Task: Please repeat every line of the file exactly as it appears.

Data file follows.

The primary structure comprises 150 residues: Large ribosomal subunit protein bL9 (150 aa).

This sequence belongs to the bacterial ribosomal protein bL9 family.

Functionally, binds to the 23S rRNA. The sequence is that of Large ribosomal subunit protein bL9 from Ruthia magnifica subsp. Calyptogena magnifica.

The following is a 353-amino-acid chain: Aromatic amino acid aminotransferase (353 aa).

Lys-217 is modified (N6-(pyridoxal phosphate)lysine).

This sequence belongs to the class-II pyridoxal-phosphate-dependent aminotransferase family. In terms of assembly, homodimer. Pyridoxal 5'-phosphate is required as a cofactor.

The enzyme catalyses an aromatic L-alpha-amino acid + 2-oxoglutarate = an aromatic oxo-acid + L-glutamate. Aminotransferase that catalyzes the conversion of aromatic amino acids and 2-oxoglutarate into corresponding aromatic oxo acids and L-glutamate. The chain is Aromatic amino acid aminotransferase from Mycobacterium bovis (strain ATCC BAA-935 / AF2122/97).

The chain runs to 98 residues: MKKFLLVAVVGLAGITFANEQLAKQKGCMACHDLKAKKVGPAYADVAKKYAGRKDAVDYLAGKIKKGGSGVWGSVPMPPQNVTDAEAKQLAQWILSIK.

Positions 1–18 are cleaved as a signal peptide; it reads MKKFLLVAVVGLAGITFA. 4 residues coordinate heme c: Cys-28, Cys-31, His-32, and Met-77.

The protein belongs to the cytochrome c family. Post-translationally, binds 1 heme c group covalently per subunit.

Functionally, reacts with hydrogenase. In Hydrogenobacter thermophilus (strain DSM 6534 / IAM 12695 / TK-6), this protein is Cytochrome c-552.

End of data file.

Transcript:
The primary structure comprises 150 residues: Large ribosomal subunit protein bL9 (150 aa).

This sequence belongs to the bacterial ribosomal protein bL9 family.

Functionally, binds to the 23S rRNA. The sequence is that of Large ribosomal subunit protein bL9 from Ruthia magnifica subsp. Calyptogena magnifica.

The following is a 353-amino-acid chain: Aromatic amino acid aminotransferase (353 aa).

Lys-217 is modified (N6-(pyridoxal phosphate)lysine).

This sequence belongs to the class-II pyridoxal-phosphate-dependent aminotransferase family. In terms of assembly, homodimer. Pyridoxal 5'-phosphate is required as a cofactor.

The enzyme catalyses an aromatic L-alpha-amino acid + 2-oxoglutarate = an aromatic oxo-acid + L-glutamate. Aminotransferase that catalyzes the conversion of aromatic amino acids and 2-oxoglutarate into corresponding aromatic oxo acids and L-glutamate. The chain is Aromatic amino acid aminotransferase from Mycobacterium bovis (strain ATCC BAA-935 / AF2122/97).

The chain runs to 98 residues: MKKFLLVAVVGLAGITFANEQLAKQKGCMACHDLKAKKVGPAYADVAKKYAGRKDAVDYLAGKIKKGGSGVWGSVPMPPQNVTDAEAKQLAQWILSIK.

Positions 1–18 are cleaved as a signal peptide; it reads MKKFLLVAVVGLAGITFA. 4 residues coordinate heme c: Cys-28, Cys-31, His-32, and Met-77.

The protein belongs to the cytochrome c family. Post-translationally, binds 1 heme c group covalently per subunit.

Functionally, reacts with hydrogenase. In Hydrogenobacter thermophilus (strain DSM 6534 / IAM 12695 / TK-6), this protein is Cytochrome c-552.